For Women's History Month, we are highlighting the people and projects you should know about all year long.
Back in 2018, Margaret Roach Wheeler, a handweaver of the Chickasaw Nation, one of the Five Civilized Tribes of Oklahoma, approached the tribe's governor, also known as a chief, with an idea. Southeastern United States tribal designs tend to be circular, which can be a challenge to create on a hand loom. That's why Wheeler wanted to move toward a more commercial approach in which textiles can be mass produced, in order to spread awareness of the tribe's traditional creations. This seedling of an idea grew into what we now know as Mahota Textiles: the first textile business to be owned by a North American tribe.
Beyond just creating textiles, Wheeler wanted to honor her heritage and the legacy of Chickasaw women. Plus, her own artistic background as a painter, sculptor, Native historian, and award-winning weaver only helped the cause. The legacy that has been passed down through generations of Indigenous makers inspires the contemporary designs of the brand.
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Mahota Textiles resides in Sulphur, a small city about an hour and a half south of Oklahoma City, where business manager and member of the Chickasaw Nation, Bethany McCord, has been handling the organizational side of things since the company was born. The team first consisted of just Wheeler and McCord, before they brought on designer Taloa Underwood.
When thinking of Indigenous art, many of us imagine sharp geometric designs and bright colors, which are often those of Southwestern or Northwestern United States tribes. However, Southeastern patterns are rounder, with more curves and earth tones. In Chickasaw culture, circles represent life, light, growth, and eternity. Arched contours have even been incorporated into the Mahota logo, the rings representing the generations of Indigenous women who led to the birth of the brand, beginning with Wheeler's great-great-grandmother, Mahota.
"There really isn't a specific color palette for Southeastern design," explained McCord to Hunker. "We're sort of the first to create that. We've added more color to our products, but it's definitely different than that Southwest and Pacific Northwest look. It's more to our region where we came from and the colors sort of represent that landscape."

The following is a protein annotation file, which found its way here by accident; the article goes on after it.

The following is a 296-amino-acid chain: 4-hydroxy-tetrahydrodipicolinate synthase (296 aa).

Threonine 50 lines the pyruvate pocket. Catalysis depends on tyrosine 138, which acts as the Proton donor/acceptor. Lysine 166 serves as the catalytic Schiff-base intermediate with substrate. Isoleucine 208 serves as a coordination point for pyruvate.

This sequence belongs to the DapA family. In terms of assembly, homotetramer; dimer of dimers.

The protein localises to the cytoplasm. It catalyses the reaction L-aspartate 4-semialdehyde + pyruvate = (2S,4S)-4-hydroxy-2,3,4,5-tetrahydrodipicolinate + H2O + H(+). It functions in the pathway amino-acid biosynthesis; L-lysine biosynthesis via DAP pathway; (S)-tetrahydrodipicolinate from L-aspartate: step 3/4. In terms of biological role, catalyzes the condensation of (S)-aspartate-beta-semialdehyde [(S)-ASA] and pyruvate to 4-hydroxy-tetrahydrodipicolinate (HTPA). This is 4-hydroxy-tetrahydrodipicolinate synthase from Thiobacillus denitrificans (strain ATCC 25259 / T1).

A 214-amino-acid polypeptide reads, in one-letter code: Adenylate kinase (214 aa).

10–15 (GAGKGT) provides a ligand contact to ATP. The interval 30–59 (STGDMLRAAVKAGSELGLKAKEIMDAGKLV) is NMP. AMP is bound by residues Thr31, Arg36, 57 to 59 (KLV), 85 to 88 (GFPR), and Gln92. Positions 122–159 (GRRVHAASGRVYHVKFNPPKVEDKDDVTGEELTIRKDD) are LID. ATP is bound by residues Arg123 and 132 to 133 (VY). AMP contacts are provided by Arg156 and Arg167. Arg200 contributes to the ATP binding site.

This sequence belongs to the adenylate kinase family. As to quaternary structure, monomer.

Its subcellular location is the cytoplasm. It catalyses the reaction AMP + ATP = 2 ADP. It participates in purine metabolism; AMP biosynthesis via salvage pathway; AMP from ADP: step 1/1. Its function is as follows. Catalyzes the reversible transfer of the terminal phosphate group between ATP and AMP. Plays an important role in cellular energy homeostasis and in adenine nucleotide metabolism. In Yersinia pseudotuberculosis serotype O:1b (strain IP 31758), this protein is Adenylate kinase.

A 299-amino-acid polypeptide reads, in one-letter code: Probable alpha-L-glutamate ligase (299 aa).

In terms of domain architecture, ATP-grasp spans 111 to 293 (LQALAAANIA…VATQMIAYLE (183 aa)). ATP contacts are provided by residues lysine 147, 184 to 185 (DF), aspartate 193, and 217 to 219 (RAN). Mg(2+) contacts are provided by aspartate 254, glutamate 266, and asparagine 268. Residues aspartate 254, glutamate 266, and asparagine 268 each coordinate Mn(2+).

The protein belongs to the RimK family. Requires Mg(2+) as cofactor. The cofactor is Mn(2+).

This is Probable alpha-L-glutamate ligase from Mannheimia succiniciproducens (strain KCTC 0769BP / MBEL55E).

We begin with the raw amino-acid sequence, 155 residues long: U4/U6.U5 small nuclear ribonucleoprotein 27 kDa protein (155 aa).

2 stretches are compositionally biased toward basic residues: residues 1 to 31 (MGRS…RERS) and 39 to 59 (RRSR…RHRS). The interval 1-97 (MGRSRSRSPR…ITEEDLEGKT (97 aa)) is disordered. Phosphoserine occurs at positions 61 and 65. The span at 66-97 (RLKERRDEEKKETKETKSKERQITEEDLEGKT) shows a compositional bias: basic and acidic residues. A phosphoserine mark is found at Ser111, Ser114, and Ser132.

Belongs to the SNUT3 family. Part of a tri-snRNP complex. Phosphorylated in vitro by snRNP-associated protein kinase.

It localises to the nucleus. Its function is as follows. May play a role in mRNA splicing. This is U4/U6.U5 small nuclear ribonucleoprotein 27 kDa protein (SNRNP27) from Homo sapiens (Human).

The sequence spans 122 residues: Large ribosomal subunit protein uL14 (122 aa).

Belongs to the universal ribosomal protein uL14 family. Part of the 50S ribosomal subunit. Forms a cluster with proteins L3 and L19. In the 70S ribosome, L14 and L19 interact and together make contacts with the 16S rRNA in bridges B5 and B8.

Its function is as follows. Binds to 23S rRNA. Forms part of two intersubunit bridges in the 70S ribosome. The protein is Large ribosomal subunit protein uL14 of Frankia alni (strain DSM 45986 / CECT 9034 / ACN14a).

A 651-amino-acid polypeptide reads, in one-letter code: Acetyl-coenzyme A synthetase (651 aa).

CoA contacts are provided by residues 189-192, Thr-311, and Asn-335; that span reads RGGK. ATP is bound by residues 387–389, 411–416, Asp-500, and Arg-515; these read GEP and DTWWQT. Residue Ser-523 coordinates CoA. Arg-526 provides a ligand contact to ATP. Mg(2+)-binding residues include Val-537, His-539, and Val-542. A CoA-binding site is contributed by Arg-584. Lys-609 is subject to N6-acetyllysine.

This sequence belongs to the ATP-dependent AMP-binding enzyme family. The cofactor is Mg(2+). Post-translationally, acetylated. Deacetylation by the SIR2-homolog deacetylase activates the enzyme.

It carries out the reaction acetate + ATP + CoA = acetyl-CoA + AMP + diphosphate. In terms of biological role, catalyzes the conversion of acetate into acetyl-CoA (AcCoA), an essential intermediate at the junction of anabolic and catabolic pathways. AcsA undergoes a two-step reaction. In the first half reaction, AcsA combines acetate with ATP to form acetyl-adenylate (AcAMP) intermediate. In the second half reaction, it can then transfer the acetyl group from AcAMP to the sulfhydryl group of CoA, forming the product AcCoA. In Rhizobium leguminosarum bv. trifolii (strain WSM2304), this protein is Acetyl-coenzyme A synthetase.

All designs for Mahota are digitally created in house, before being sent to a mill in Pennsylvania that uses large computerized looms to make the 2D images into blankets, pillows, and other textiles. Since the launch of the brand, each year the team has generated a new collection featuring a different designer, including Joanna Underwood Blackburn, Dustin Illetewahke Mater, and Faithlyn Seawright. Each artist has worked to blend inspiration from their ancestors with modern design.
No matter the collection, the works are reflective of Southeastern culture and most of them incorporate Southeastern stories — right down to the thread that holds them together. The blankets are produced with 100% cotton, a material that would have been readily available on the tribe's homeland in Alabama, Mississippi, parts of Tennessee, and Kentucky, before they were forcibly removed from this land in the late 1800s and moved to Oklahoma. In order to hold onto the tradition, the brand has utilized cotton. For its other pieces like pillows and scarves, materials like nylon and silk are used as well.
"All of our designs come from traditional symbols and designs that were used on ancient pottery and [other objects] that have been found throughout the years, and just traditional stories that have been passed on from generation to generation," says McCord.
As the first brand to commercially produce textiles echoing Southeastern heritage, the stories woven into the fabric are crucial for preserving, understanding, and learning about a tribe so rich in history.
"It's important because we're sort of the first to do this, as far as Southeastern culture," explains McCord. "There's a lot known about Southwest and Northwest tribes, or I guess there's more commercial-type products out there, [but] not so much for the Southeastern culture. So, it's an opportunity for us to share our culture and educate others about our culture."
As the company has evolved, Wheeler has drifted into retirement while Underwood has moved on, so the brand is being watered by McCord for the time being. However, the future of Mahota is looking up. Currently, the brand is working with the Chickasaw Retreat and Conference Center, a hotel about 11 miles from Sulphur, to renovate their suites using custom upholstery fabric. Each room will tell a different story of the tribe, featuring its own unique design.
Mahota Textiles can be found in 39 locations across the United States, including the Smithsonian, among other museums. But for those of us who aren't close to a museum, you can see the full repertoire on the Mahota website.
"We're makers of art, of story, the threads that connect the inspiration of our ancestors to all of us in a modern world," reads a quote from Wheeler on the website. "These tell our stories; these create our brand."